No accidents in the reactor due to the chain reactions that occur in


fissions.

The waste generated will be much less radioactive.

Pros and cons of nuclear power


As a result of the current discussion how further global warming could be prevented or at
least mitigated, the revival of nuclear power seems to be in everybody's - or at least in
many politician's - mind. It it interesting to see that in many suggestions to mitigate
global warming, the focus is put on the advantages of
nuclear power generation, its disadvantages are rarely
mentioned.
Hopefully, the following summary of arguments for and
against nuclear power can fill this gap:

Advantages of nuclear power generation:

Nuclear power generation does emit relatively low


amounts of carbon dioxide (CO2). The emissions of green
house gases and therefore the contribution of nuclear power plants to global warming is
therefore relatively little.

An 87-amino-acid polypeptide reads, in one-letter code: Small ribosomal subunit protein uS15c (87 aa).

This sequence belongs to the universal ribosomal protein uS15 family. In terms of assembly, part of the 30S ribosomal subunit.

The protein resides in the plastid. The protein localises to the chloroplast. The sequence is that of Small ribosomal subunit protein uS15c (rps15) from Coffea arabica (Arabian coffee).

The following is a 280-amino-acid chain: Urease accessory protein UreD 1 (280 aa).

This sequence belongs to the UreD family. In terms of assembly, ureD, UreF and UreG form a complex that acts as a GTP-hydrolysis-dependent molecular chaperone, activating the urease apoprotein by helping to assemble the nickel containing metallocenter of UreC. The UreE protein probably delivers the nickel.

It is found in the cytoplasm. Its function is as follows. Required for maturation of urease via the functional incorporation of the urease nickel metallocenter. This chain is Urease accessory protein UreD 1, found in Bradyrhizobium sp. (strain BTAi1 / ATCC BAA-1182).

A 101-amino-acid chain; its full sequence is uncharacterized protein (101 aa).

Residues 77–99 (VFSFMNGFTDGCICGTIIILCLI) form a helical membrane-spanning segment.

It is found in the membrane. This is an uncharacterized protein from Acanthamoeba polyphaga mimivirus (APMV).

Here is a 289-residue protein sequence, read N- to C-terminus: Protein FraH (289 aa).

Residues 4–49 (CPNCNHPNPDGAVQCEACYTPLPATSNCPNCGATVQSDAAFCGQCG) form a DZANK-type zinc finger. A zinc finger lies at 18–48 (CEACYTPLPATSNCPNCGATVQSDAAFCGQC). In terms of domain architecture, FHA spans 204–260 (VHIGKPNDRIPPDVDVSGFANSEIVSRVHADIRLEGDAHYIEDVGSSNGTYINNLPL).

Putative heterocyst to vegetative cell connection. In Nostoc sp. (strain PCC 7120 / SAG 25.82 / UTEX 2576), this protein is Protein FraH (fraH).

This technology is readily available, it does not have to be developed first.
It is possible to generate a high amount of electrical energy in one single plant.

Disadvantages of nuclear power generation:

The problem of radioactive waste is still an unsolved one. The waste from nuclear
energy is extremely dangerous and it has to be carefully looked after for several thousand
years (10'000 years according to United States Environmental Protection Agency
standards).
High risks: Despite a generally high security standard, accidents can still happen.
It is technically impossible to build a plant with 100% security. A small probability of failure
will always last. The consequences of an accident would be absolutely devastating both for
human being as for the nature (see here , here or here). The more nuclear power plants
(and nuclear waste storage shelters) are built, the higher is the probability of a disastrous
failure somewhere in the world.
Nuclear power plants as well as nuclear waste could be preferred targets for
terrorist attacks. No atomic energy plant in the world could withstand an attack similar to
9/11 in New York. Such a terrorist act would have catastrophic effects for the whole world.
During the operation of nuclear power plants, radioactive waste is produced,
which in turn can be used for the production of nuclear weapons. In addition, the same
know-how used to design nuclear power plants can to a certain extent be used to build
nuclear weapons (nuclear proliferation).
The energy source for nuclear energy is Uranium. Uranium is a scarce resource,
its supply is estimated to last only for the next 30 to 60 years depending on the actual